Found 26 October 1881, between Drogheda and Laytown, east coast of Ireland.
Enclosed in a tin case:
Barque S. Vaughan, October 22, 1881: Whoever takes this up, please send the following message to S. Vaughan, Liverpool – Anchored off Laytown; masts cut away; one anchor and one chain gone; in dangerous position; send tug as soon as possible; am afraid will not hold out much longer. A. Dickson, master. Be kind enough to send this off at once, as I am very anxious if she parts the other cable we will have a hard time; could the lifeboat come off and stand by us together, and take us off in case we drive ashore.
An example of a message in a bottle – or, in this case, tin – being used as a practical call for assistance, this message was found four days after it had been sent. Newspapers reported that a trawler with a lifeboat in tow proceeded to help the S. Vaughan, of Windsor, Nova Scotia. A few days later a telegram was sent to the owners to advise that the vessel had been brought ashore, presumably with A Dickson and his crew, although their status was not recorded.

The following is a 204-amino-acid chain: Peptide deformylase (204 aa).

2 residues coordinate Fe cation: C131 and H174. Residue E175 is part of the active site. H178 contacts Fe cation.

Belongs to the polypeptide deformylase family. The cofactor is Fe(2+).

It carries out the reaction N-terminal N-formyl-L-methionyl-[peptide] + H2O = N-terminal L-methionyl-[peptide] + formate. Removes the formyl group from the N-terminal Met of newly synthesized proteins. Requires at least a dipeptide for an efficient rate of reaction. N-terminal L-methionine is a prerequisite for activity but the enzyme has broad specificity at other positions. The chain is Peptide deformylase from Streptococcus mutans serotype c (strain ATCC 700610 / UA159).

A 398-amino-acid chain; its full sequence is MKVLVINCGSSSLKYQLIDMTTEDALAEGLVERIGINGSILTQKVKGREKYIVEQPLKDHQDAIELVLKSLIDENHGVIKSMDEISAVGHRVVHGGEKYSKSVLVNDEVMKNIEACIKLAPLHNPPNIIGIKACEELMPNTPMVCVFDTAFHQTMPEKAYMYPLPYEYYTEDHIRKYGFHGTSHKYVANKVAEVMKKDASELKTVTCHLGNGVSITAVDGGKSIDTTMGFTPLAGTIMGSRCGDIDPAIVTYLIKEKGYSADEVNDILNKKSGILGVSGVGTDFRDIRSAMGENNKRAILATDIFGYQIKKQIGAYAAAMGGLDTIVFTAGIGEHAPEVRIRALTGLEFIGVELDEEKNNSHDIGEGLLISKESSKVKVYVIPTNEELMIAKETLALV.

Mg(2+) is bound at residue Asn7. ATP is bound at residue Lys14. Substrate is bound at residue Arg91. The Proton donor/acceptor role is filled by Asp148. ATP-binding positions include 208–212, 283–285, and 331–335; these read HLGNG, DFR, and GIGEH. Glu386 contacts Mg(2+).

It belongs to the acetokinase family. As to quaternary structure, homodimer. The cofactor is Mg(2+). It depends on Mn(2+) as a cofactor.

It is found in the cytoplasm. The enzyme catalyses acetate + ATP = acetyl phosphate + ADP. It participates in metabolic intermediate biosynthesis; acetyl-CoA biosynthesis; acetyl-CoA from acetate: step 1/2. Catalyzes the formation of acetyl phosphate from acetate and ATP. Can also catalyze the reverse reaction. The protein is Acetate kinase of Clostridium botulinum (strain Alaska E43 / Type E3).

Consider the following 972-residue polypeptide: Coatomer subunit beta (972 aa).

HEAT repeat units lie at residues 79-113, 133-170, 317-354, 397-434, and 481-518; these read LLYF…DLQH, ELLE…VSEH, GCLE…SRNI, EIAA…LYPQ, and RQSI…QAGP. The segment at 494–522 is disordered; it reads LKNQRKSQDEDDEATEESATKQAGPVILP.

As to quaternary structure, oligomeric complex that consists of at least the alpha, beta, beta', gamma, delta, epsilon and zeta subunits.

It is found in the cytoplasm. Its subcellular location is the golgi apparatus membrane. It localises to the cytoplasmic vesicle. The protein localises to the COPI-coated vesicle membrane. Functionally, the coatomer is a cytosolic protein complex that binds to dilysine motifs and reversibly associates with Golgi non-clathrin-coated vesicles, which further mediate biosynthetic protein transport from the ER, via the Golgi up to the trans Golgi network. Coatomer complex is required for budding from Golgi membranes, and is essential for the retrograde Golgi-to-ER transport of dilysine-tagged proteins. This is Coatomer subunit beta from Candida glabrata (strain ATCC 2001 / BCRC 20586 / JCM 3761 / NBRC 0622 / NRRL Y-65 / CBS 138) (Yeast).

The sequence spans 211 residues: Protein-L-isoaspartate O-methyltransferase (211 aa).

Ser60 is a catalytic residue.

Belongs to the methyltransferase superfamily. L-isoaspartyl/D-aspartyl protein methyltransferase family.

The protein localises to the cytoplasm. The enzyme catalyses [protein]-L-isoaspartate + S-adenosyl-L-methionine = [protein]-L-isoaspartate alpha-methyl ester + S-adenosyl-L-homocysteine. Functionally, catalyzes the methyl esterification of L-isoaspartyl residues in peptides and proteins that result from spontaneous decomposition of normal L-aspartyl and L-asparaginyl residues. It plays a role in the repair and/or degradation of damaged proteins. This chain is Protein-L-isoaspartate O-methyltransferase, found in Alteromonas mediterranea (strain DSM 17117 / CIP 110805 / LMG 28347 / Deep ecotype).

[Edinburgh Evening News, 28 October 1881 and Belfast News-Letter, 4 November 1881]